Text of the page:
Estimation of In Situ Sediment-to-Water Fluxes of Polycyclic Aromatic Hydrocarbons, Polychlorobiphenyls and Polybrominated Diphenylethers

A.A. Koelmans, A. Poot, H.J. de Lange, I. Velzeboer, J. Harmsen, P.C.M. van Noort

Research output: Contribution to journalArticleAcademicpeer-review

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Abstract

Sediment--water fluxes of hydrophobic organic chemicals (HOC) may affect the quality of surface waters. Here, we present an approach to derive such fluxes from (a) in situ HOC concentration gradients measured with passive samplers and (b) mass transfer coefficients measured with a novel flux method using Empore disks. For eight undisturbed sediments, this method identified whether the sediment acted as a source or as a sink for HOCs. The analysis also identified which type of transport resistance governed sediment water exchange. For seven inland locations, exchange was limited by benthic boundary layer transport, showing no dependencies on sediment or chemical properties other than concentration. For one river mouth location, exchange was limited by slow in-bed intraparticle diffusion. A biphasic dual compartment radial diffusion model adequately described the data for this location. Fast desorption was interpreted as molecular diffusion retarded by microscale dual domain sorption to amorphous as well as black carbon (BC). Slow desorption was invariant with LogKow and consistent with intraorganic matter diffusion through BC particles. Finally, it is discussed how these findings can be translated into a general framework for flux based exposure assessment.
Original languageEnglish
Pages (from-to)3014-3020
JournalEnvironmental Science and Technology
Volume44
Issue number8
DOIs
Publication statusPublished - 2010

Fingerprint

Polycyclic Aromatic Hydrocarbons
PBDE
PAH
Sediments
Fluxes
Water
Organic Chemicals
Soot
black carbon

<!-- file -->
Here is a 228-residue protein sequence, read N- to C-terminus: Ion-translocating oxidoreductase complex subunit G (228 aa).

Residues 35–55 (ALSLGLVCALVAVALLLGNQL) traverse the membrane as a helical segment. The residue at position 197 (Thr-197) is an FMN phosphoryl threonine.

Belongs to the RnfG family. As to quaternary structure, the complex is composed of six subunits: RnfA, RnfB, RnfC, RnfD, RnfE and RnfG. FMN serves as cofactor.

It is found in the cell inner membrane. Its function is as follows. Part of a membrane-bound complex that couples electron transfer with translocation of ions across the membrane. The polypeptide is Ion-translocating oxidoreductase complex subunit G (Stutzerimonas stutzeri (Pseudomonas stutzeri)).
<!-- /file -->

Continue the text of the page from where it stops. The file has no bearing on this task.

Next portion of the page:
sediment
desorption
Desorption
radial diffusion
water
sediment property
benthic boundary layer
water exchange
sampler
chemical property
mass transfer

Keywords

  • hydrophobic organic-compounds
  • contaminated sediments
  • black carbon
  • hudson river
  • polychlorinated-biphenyls
  • desorption
  • sorption
  • release
  • model
  • soot

Cite this

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title = "Estimation of In Situ Sediment-to-Water Fluxes of Polycyclic Aromatic Hydrocarbons, Polychlorobiphenyls and Polybrominated Diphenylethers",
abstract = "Sediment--water fluxes of hydrophobic organic chemicals (HOC) may affect the quality of surface waters. Here, we present an approach to derive such fluxes from (a) in situ HOC concentration gradients measured with passive samplers and (b) mass transfer coefficients measured with a novel flux method using Empore disks. For eight undisturbed sediments, this method identified whether the sediment acted as a source or as a sink for HOCs. The analysis also identified which type of transport resistance governed sediment water exchange. For seven inland locations, exchange was limited by benthic boundary layer transport, showing no dependencies on sediment or chemical properties other than concentration. For one river mouth location, exchange was limited by slow in-bed intraparticle diffusion. A biphasic dual compartment radial diffusion model adequately described the data for this location. Fast desorption was interpreted as molecular diffusion retarded by microscale dual domain sorption to amorphous as well as black carbon (BC). Slow desorption was invariant with LogKow and consistent with intraorganic matter diffusion through BC particles. Finally, it is discussed how these findings can be translated into a general framework for flux based exposure assessment.",
keywords = "hydrophobic organic-compounds, contaminated sediments, black carbon, hudson river, polychlorinated-biphenyls, desorption, sorption, release, model, soot",